Italy: Romans unhappy at cobblestone 'exchange' plan
A proposal to rip up Rome's traditional cobbled streets and offer the stones to private businesses who carry out resurfacing works has caused consternation among some residents, it's reported.
Large areas of the city's historic centre, including major thoroughfares used by buses, are paved with cobbles. While they may add to the Italian capital's charm, the council wants to replace the stones with asphalt, saying it will make roads safer for drivers and pedestrians, and require less maintenance. Now city councillor Maurizio Pucci has suggested offering the old cobblestones to companies in exchange for carrying out the work. "The cobblestones have a flourishing market, both Italian and international," he tells the Corriere della Sera newspaper . "We will give them to businesses, they have value," he says.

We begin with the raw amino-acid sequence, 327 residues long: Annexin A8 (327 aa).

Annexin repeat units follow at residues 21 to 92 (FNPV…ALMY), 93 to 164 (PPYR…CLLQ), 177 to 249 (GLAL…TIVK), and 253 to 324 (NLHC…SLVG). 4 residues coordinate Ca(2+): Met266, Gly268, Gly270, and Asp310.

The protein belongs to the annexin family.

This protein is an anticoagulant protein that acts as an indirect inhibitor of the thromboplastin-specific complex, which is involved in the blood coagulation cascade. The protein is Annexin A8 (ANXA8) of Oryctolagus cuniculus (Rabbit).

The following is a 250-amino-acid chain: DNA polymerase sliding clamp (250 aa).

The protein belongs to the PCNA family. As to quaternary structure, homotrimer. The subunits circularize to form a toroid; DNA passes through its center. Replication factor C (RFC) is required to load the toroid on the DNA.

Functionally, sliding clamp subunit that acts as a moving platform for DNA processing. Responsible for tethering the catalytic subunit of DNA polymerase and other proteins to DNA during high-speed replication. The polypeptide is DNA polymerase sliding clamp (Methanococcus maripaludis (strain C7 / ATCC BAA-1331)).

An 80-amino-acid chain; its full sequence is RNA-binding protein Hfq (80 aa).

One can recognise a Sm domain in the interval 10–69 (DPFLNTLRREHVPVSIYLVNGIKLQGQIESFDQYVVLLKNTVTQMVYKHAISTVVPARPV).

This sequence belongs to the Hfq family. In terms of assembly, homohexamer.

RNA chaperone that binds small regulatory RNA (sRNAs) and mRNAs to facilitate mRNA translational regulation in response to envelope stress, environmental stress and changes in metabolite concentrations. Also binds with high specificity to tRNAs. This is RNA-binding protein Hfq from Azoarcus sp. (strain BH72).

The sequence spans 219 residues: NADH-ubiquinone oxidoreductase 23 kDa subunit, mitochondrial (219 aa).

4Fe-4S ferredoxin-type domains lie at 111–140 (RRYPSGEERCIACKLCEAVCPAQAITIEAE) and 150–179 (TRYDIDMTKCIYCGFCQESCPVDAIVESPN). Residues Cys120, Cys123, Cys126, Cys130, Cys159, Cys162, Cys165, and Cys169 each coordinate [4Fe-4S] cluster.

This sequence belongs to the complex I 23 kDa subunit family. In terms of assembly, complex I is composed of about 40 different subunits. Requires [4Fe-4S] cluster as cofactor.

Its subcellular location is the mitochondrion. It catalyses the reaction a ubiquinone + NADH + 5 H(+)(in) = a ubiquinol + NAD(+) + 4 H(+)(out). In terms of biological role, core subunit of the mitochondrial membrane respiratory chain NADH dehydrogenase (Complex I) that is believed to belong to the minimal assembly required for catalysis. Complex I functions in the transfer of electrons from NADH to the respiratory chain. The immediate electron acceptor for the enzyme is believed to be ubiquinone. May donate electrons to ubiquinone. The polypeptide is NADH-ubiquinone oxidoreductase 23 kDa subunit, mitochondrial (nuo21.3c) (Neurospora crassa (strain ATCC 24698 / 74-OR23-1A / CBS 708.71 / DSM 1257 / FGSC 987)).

But some Romans are unhappy about what they see as pieces of the Eternal City being sold off. Several internet users are in favour of the plan, saying the stones are noisy and unsafe, but many leave colourful, sarcastic comments. "These thieves have not yet finished stealing. Leave OUR cobblestones alone!" says one user on the Ansa news agency's website. "All the other ruins too, then: we'll do a clean sweep, just keeping the Colosseum and the Ara Pacis and the rest we'll sell to the Chinese," another writes. "Also included in the price a councillor for public works, brand new, never used!"
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